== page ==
Renewables Retreat: China Slaps Ban on New Wind Power Projects
Plenty of what Westerners know about the Middle Kingdom is more marvellous myth than solid fact. Fitting squarely within that category is the idea pedalled by wind worshippers that China is working at a furious pace to carpet itself with millions of these things.
In truth, instead of squandering billions on a technology that was abandoned around the time the rot set in for the Qing Dynasty in the 19th century, China has built a phenomenal capacity in hydro power; and is building nuclear and high-efficiency coal-fired plant in order to bring affordable and reliable power to the masses: at present, China is building a coal-fired plant every other day, with plans to export their electricity to power starved Germans.
Just like everywhere else, the wind industry in China overstated its case; claiming that its costs were far lower than those actually realised; and, conversely, claiming that capacity factors (ie the average amount of time a wind turbine can be expected to actually produce electricity) were much higher than the reality.
Then there is the kind of grid chaos that South Australians are acutely aware of when a whole State’s power supply is dictated by the vagaries of the weather. And it appears that it’s the inability of wind power generators to match their weather-driven output to consumers’ demands that has caused the Chinese government to slap a ban on new wind power projects in 6 of its Provinces.
New wind power projects banned in 6 regions
23 February 2017
The National Energy Administration (NEA) has issued red alerts, or the highest warning, in six provincial regions where new wind power projects will be prohibited this year, Securities Daily reported.
The six restricted regions include Heilongjiang, Jilin and Gansu provinces, as well as Inner Mongolia, Ningxia Hui and Xinjiang Uygur autonomous regions.
In these regions, new construction approvals and access to grid connections will be put on hold, according to an official statement published on NEA’s official website Wednesday.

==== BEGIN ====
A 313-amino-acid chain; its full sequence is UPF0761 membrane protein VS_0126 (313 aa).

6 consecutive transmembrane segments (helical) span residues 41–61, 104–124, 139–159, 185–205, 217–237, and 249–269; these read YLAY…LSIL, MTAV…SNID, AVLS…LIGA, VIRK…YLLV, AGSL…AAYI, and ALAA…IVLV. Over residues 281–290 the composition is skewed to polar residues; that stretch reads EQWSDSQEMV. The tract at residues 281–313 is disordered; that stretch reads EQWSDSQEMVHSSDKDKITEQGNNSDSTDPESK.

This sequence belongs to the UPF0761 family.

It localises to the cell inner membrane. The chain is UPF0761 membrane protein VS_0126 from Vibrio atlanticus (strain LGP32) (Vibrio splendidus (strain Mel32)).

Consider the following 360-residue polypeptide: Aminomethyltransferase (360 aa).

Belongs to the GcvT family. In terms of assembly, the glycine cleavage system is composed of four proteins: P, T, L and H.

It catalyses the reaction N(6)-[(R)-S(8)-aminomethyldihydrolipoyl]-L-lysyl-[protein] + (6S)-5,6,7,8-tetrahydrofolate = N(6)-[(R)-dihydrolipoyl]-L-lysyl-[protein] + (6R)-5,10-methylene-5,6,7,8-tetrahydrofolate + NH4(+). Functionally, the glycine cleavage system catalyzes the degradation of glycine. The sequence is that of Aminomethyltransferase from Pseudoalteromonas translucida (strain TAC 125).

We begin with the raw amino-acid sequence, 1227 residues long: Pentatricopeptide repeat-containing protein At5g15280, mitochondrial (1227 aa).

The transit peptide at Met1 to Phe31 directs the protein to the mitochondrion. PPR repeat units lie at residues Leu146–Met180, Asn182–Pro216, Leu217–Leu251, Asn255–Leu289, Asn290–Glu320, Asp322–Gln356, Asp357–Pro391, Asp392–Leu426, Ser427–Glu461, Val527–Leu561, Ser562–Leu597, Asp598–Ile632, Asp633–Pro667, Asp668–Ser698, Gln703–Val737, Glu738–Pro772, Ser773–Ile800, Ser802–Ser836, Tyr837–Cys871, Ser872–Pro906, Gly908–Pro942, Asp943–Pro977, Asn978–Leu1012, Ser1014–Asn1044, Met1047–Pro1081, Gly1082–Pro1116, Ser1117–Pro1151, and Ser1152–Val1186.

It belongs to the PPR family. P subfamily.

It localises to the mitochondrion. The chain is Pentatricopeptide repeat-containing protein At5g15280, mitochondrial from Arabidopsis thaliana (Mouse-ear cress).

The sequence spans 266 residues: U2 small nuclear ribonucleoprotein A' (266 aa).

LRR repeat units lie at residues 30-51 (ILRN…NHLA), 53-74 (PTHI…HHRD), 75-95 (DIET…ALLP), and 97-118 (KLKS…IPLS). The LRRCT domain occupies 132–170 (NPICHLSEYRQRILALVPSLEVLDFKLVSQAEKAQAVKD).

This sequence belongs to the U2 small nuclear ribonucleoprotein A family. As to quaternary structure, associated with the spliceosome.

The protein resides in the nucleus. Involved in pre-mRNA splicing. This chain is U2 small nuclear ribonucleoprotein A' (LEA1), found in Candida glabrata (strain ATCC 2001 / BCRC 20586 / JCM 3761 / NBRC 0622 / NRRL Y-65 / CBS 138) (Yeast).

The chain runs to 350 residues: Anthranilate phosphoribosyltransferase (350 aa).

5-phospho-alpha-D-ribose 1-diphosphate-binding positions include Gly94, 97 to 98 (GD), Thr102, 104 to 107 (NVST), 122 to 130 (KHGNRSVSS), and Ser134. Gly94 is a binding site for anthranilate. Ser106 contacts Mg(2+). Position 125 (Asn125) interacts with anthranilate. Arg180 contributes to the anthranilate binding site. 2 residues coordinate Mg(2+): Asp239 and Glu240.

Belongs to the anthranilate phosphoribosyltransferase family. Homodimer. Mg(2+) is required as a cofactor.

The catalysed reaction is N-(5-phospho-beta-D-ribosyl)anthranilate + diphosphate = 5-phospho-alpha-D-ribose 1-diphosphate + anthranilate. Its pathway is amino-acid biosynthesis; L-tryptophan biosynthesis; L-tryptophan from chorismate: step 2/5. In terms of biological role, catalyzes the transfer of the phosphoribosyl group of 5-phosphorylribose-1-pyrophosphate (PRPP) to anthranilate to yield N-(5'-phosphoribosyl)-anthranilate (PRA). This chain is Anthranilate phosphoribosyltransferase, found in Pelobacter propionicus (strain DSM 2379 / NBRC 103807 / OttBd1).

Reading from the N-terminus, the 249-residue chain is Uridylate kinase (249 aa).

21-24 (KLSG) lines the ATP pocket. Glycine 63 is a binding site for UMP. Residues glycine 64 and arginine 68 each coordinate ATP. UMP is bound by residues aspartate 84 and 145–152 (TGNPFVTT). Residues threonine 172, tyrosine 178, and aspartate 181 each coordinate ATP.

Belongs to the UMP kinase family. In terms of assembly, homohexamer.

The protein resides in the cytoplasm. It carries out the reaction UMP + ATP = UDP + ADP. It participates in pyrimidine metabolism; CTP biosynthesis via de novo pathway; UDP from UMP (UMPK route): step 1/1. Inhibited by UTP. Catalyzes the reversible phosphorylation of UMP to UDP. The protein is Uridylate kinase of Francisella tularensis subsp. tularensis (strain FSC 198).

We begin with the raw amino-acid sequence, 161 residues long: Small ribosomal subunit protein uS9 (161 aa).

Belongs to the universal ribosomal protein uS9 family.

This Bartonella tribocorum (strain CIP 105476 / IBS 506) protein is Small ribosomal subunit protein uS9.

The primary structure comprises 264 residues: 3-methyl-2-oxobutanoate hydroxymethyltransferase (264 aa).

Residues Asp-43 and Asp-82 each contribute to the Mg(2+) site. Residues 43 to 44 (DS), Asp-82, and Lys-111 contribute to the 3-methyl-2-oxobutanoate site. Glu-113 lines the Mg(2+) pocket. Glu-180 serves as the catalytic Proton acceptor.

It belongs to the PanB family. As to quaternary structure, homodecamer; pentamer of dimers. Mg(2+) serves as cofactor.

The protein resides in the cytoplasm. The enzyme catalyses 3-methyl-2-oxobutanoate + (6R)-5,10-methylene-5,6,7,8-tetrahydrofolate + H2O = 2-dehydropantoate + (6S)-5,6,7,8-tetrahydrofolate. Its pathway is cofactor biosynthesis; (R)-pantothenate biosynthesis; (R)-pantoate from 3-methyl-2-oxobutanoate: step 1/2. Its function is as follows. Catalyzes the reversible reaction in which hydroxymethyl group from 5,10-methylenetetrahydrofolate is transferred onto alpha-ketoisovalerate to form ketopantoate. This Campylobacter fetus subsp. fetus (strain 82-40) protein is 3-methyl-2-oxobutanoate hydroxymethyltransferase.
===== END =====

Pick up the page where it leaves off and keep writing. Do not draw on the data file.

The three-tier warning system distinguishes the risk levels by green, orange and red and the NEA releases the results annually.
Large amounts of wind power were wasted in these regions last year, an industry analyst told the newspaper, adding that the NEA hopes to urge local governments to more actively solve the problem through administrative measures, which have active significance for the healthy development of the industry.
According to official data, last year the waste proportion of these regions were Gansu (43 percent), Xinjiang (38 percent), Jilin (30 percent), Inner Mongolia (21 percent), Heilongjiang (19 percent).
China had 149 million kilowatts of installed wind power capacity as of the end of 2016, with 19.3 million kilowatts added last year, according to the National Energy Administration (NEA).
Wind power facilities generated 241 billion kilowatt hours of electricity in 2016, 4 percent of the country’s total electricity production, compared with 3.3 percent in 2015.
However, close to 50 billion kilowatt hours of wind power was wasted, up from 33.9 billion kilowatt hours a year earlier, due to distribution of wind resources and an imperfect grid system.
While China might be willing to sell you wind turbines and solar panels to wreck your country’s grid, it has no apparent desire to destroy its own. Chinese inscrutability, perhaps?